What is the best upper bound known on the (absolute value of) the Euler characteristic of a simplicial complex in terms of the number of its facets ?

In particular, I am interested in proving or disproving the following:

If $K$ is a simplicial complex with $N$ facets then $|\chi(K)| \leq N^{O(1)}.$

If $K$ is "shellable" then one can show that $|\chi(K)| \leq N.$

As a partial answer, I would be interested in any other subclasses of simplicial complexes where the polynomial upper bound holds.

  • 1
    $\begingroup$ The dimension of $k$'th homology group is bounded by the dimension of $k$'th chain group, which is equal to number of $k$-simplices. So, the Euler characteristic, being an alternating sum of these dimensions, is bounded by $N$. $\endgroup$
    – Boris Bukh
    Commented Mar 20, 2012 at 14:03
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    $\begingroup$ @Boris A facet is a maximal face. The number of faces can be exponential in the number of facets. For example, the boundary of the $n$-dimensional simplex has $n+1$ facets but about $2^n$ faces. $\endgroup$ Commented Mar 20, 2012 at 14:06
  • $\begingroup$ Oops, I misread the question. $N$ is the number of facets, not the number of faces. $\endgroup$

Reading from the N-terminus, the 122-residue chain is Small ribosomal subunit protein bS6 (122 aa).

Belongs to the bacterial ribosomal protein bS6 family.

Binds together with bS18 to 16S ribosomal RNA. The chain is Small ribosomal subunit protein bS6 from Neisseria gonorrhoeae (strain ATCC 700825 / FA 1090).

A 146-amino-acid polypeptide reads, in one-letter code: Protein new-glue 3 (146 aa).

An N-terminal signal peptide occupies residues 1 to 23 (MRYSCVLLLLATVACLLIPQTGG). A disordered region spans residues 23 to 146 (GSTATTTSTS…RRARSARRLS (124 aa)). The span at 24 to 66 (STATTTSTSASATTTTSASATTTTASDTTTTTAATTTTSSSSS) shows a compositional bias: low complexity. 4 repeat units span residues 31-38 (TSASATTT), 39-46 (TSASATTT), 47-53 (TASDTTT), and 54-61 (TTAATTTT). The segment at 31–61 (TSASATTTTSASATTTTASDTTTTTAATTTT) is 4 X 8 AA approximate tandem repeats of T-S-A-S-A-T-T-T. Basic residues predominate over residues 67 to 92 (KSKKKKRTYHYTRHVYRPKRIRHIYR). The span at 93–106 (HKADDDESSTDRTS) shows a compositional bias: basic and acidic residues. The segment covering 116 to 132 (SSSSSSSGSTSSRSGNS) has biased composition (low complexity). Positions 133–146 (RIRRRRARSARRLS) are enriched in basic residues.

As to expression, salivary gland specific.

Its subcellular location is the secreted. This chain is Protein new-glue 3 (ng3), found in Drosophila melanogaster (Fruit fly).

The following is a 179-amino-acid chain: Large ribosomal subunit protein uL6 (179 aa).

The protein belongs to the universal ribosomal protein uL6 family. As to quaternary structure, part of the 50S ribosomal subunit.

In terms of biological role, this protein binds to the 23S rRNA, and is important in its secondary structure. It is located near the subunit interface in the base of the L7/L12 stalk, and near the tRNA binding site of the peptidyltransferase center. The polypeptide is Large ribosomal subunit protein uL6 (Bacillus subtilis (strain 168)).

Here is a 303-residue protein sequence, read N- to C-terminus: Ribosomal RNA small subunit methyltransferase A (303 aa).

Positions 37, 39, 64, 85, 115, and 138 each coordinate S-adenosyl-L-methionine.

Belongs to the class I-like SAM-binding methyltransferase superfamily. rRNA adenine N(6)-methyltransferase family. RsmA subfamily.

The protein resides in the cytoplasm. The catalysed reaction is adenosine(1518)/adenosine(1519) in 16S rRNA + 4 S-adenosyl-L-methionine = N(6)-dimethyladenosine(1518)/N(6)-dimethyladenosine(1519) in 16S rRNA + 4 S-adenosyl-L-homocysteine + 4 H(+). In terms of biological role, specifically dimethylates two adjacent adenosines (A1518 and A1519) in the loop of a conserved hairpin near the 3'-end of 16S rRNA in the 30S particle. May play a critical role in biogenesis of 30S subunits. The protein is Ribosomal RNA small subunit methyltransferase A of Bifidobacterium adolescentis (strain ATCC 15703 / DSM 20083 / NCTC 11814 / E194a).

– Boris Bukh
    Commented Mar 20, 2012 at 14:07
  • $\begingroup$ You can generalize "shellable" to spherical, i.e., all homology groups are trivial except the one in the top dimension. $\endgroup$
    – j.p.
    Commented Mar 21, 2012 at 14:57
  • $\begingroup$ Yes true. Thanks for pointing this out. $\endgroup$ Commented Mar 22, 2012 at 11:43

3 Answers 3


There is no such bound. The most dramatic separation between these numbers that I can find is that, for any $n$, there is a simplicial complex with $2^{n-1}-1$ vertices, $\binom{n}{2}$ facets and Euler characteristic $1 + (-1)^{n-1} (n-1)!$.

This is really a construction about lattices. See Chapter 3 of Enumerative Combinatorics Volume 1 for background. Let $L$ be a finite lattice, with minimal and maximal element $0$ and $1$. Let $A$ be the set of atoms (elements which cover $0$) and let $B$ be the set of co-atoms (elements covered by $1$.) Let the simplicial complex $\Delta(L)$ have vertex set $B$ and have as faces those subsets of $B$ whose meet is NOT $0$.

If $\bigwedge X \neq 0$ for $X \subset L$ then there is some $a \in A$ with $a \leq \bigwedge X$. For this $a$, we have $x \geq a$ for all $x \in X$. Thus, the facets of $\Delta(L)$ are the sets $\{b: b \geq a,\ b \in B \}$ for each $a \in A$. Thus, the number of facets is at most $|A|$. (At most because this might be the same set for two different $a$'s.